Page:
• Xcel Energy says the leak does not pose a risk to the public or the environment
  • 400,000 gallons of water with tritium leaked from the facility in November
  • The company has shut down the plant to permanently resolve the issue

Hundreds of gallons of radioactive water leaked for the second time in months at Xcel Energy's nuclear plant in Minneapolis.

The plant's owner said the Monticello facility will be shut down for repairs and that there is no threat to the public or the environment.

The monitoring equipment at the plant detected a leak of what is believed to be hundreds of gallons worth of water containing tritium Wednesday, Xcel Energy said in a statement Thursday, reported AP News. The contaminated water has not yet reached the Mississippi River running beside the facility, officials said.

The leak happened due to a temporary fix that was done after an initial leak found in November. The plant found that 400,000 gallons (1.5 million liters) of water with tritium had leaked at the site at the time. State officials were immediately informed about the leakage, but the public was not notified until last week, raising questions about transparency and safety.

The plant's owner said the facility would shut down to ensure a permanent fix to the problem.

"While the leak continues to pose no risk to the public or the environment, we determined the best course of action is to power down the plant and perform the permanent repairs immediately," said Chris Clark, president of Xcel Energy–Minnesota, North Dakota and South Dakota. "We are continuing to work with and inform our state, federal, city and county leaders in the process."

The initial leak reportedly occurred in a water pipe between two buildings at the facility. As a short-term fix, water from the leaking pipe was rerouted back to the plant so that it could be reused and also to prevent new tritium from contaminating the groundwater.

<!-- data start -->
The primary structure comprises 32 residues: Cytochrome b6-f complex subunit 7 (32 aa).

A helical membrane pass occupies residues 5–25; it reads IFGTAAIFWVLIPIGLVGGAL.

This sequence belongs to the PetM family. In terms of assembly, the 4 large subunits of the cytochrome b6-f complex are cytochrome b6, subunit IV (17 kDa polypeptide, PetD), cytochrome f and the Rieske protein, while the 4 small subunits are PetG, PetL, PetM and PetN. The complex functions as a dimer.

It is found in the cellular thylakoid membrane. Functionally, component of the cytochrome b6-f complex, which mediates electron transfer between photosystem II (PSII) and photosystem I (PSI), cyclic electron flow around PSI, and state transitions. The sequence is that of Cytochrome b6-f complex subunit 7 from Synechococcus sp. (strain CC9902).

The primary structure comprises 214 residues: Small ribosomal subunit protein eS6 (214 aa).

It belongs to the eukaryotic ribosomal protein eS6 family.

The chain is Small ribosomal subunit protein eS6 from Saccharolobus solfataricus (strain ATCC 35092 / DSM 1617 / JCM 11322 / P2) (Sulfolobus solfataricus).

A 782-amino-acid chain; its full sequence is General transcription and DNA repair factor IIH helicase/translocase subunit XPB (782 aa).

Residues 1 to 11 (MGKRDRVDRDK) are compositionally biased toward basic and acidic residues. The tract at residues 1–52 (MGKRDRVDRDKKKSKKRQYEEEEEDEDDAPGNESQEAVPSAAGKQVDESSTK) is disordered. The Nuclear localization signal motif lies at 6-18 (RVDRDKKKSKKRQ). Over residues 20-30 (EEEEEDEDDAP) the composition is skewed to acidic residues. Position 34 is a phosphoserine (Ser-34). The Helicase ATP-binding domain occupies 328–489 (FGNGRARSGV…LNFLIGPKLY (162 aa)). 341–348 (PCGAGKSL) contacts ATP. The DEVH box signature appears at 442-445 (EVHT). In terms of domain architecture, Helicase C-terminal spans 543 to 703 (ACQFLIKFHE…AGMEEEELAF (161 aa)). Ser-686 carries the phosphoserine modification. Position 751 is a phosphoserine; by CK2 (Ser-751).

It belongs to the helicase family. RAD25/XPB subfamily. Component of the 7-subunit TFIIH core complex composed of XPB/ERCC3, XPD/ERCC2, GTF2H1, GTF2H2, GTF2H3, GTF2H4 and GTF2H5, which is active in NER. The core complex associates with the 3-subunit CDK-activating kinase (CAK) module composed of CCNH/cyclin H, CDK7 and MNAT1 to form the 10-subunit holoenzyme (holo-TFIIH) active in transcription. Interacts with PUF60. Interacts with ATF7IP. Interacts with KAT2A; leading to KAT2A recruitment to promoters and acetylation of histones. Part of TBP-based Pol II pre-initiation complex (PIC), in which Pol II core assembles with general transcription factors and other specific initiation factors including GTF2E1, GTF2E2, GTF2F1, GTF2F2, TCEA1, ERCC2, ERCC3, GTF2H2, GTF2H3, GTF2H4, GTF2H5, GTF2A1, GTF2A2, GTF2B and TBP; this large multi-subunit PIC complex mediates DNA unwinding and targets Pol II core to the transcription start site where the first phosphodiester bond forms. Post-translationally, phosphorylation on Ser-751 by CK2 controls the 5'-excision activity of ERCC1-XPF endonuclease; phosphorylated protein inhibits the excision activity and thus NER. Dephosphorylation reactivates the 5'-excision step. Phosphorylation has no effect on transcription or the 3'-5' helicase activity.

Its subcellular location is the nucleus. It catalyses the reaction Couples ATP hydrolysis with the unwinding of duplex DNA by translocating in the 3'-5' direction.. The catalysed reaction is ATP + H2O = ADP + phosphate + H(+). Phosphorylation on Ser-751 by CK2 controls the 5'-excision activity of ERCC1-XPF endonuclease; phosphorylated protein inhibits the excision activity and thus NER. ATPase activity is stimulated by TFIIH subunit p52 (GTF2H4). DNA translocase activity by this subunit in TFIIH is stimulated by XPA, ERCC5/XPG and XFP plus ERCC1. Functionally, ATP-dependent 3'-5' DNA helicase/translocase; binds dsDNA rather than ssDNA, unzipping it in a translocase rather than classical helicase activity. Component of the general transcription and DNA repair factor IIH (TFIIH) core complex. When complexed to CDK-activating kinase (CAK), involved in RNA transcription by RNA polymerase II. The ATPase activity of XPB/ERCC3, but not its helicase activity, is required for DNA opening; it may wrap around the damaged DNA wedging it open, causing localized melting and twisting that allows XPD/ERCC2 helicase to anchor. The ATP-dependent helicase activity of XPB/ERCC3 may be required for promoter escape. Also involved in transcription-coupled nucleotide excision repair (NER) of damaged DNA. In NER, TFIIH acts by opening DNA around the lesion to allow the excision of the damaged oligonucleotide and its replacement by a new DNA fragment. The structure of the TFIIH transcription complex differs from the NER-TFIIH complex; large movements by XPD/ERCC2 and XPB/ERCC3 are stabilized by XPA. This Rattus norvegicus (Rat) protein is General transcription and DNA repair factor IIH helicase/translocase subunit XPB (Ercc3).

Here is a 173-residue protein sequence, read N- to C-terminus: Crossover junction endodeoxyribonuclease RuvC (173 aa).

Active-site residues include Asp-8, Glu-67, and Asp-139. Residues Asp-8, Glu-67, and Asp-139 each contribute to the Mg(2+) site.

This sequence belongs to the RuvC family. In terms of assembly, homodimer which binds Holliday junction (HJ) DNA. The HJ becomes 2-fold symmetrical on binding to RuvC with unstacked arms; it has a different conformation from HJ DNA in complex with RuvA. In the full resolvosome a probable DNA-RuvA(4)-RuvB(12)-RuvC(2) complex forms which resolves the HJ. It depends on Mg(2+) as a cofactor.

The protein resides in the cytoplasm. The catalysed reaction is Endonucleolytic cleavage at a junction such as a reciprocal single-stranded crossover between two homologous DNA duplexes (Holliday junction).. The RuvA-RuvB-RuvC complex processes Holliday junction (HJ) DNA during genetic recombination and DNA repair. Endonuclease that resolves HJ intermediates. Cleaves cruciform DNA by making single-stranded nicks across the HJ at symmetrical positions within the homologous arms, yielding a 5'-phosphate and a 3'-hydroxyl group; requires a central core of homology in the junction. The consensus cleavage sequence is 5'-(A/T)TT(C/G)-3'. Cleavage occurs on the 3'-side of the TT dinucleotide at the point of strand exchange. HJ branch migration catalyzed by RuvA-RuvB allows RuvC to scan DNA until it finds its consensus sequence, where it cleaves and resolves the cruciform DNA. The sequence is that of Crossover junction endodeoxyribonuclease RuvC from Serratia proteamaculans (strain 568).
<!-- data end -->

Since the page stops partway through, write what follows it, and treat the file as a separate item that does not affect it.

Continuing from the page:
The company said it was a temporary solution until they replaced the leaking pipe during a regularly scheduled outage in mid-April. But this week, operators found that the temporary solution was no longer capturing all of the leaking water, and some of it had reached the groundwater.

"The Minnesota Pollution Control Agency and Minnesota Department of Health are encouraged that Xcel Energy is taking immediate action to address the recurring issue of water containing tritium leaking from the Monticello Nuclear Generating Plant," Minnesota Pollution Control Agency said in a statement shared by CBS News.

"In the State Duty Office report filed today, Xcel Energy states that the new leak, located near the spot of the previously reported release, is still ongoing ... State agencies have no evidence at this point to indicate a current or imminent risk to the public and will continue to monitor groundwater samples. Should an imminent risk arise, we will inform the public promptly," the statement read.

Valerie Myers, a health physicist with the Nuclear Regulatory Commission, said the amount of tritium found in the leaked water is negligible.

"If we look at the dose impact of something like this, it would be a fraction of a milligram. I'm talking 0.00-something milligrams. The average person will get 300 milligram in a year just from the sun, the ground, everything," Myers told CBS Minnesota on Wednesday.

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